Wednesday, July 15, 2009
As was the case with producer prices yesterday, deflation was nowhere to be seen in the June CPI report. The headline CPI, heavily influenced by surging gasoline prices, was up at a 2.7% annualized rate in the first six months of this year, but the core rate (see above chart) was up at a 2.3% rate, almost as much. Both measures dipped in the final months of last year as commodity prices collapsed and the economy hit an air pocket. But so far this year things are back on track. If there was a deflation threat, as the market feared in late 2008, it hasn't materialized. For that we can thank the Federal Reserve for taking aggressive action to accommodate the surge in money demand that came in response to the credit and banking crisis, which in turn helped cause last year's air-pocket decline in the economy.
Even though the economy is most likely in the early stages of growing once again, there is by all accounts plenty of "slack," or idle resources. Yet this slack has had no visible impact on inflation this year. That reinforces my belief that inflation is not determined by the strength or weakness of the economy, but by the actions of the central bank.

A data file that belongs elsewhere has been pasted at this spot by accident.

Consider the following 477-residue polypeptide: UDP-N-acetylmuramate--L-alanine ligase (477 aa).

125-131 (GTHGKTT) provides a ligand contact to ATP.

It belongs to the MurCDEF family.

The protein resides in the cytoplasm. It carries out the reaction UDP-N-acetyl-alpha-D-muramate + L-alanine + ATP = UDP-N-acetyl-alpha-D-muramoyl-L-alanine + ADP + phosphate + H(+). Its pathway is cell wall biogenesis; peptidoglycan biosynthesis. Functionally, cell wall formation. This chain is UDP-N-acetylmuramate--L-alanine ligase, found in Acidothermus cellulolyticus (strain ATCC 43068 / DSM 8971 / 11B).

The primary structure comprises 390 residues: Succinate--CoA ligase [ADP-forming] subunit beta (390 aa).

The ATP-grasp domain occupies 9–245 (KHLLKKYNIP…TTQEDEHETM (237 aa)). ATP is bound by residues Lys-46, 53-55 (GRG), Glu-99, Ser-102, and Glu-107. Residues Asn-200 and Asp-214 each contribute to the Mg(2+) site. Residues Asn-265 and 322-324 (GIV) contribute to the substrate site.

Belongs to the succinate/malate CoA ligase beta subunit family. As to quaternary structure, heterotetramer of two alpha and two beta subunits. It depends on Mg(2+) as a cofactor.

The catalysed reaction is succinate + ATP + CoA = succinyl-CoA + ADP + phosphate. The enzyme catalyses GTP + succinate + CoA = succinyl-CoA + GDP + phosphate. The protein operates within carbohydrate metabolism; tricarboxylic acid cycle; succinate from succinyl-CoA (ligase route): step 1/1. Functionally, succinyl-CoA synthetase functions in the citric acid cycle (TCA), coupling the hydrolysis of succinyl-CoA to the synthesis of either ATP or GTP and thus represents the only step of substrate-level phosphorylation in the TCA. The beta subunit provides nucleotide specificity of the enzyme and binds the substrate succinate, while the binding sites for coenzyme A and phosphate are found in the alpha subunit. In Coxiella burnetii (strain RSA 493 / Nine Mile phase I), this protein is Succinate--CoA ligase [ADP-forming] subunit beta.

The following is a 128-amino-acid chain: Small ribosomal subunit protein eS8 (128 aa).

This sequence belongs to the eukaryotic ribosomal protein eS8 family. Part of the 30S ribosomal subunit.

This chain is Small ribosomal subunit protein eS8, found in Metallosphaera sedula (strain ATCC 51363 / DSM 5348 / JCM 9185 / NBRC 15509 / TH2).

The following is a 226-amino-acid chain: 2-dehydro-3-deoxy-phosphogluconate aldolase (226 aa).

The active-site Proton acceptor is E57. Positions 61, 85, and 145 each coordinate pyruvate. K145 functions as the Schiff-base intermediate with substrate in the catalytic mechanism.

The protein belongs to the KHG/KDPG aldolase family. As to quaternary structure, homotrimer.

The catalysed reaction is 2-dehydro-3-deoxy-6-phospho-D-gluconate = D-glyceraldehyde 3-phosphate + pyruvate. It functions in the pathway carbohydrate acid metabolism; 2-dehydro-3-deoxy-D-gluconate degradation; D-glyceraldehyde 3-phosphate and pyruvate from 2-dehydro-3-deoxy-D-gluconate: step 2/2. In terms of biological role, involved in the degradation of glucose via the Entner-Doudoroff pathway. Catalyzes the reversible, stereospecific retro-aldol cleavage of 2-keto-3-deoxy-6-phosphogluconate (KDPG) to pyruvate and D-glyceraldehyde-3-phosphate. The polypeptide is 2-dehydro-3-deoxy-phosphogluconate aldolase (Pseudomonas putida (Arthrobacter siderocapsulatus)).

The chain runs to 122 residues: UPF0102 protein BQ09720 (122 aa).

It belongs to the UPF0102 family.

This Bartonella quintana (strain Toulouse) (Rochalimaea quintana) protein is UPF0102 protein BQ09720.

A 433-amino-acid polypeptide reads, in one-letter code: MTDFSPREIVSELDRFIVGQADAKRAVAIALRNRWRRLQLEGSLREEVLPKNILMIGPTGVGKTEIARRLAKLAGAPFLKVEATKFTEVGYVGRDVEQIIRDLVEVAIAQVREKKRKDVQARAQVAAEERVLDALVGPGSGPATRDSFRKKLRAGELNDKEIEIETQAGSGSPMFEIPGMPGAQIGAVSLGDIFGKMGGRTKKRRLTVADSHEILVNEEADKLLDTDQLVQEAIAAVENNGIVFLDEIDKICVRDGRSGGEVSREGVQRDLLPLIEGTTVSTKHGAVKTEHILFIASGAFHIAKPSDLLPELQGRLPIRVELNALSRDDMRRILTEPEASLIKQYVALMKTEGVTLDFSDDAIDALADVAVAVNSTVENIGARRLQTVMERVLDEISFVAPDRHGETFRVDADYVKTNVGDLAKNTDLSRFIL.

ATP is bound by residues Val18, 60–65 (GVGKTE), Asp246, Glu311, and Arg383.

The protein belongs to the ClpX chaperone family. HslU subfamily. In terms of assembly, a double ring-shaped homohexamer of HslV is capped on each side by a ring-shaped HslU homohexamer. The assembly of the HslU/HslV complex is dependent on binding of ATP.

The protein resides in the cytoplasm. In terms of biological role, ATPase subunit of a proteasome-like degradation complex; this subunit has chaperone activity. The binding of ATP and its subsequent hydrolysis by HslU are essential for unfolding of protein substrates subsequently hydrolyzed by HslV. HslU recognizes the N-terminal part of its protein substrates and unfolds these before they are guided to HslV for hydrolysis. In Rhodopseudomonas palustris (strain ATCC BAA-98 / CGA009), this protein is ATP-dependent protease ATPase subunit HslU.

The Fed should be taking note of this and raising interest rates. For months the evidence has been building that the economy was on the mend, that monetary policy had more than met the challenge of surging money demand, and that money demand was beginning to soften. We see the evidence in rising commodity prices, in gold prices trading at $940, in the dollar trading near the low end of its historic range, in a steep yield curve, and in rising breakeven spreads on TIPS.
To date there is little or no objective evidence that the Fed has committed any huge error. But the clock is already ticking on reversing the monetary expansion they so boldly engineered last year. They can't wait too much longer. Higher rates are not going to kill the expansion, they are going to instill confidence in the dollar and confidence is what is needed to power the economy right now.
Posted by Scott Grannis at 9:02 AM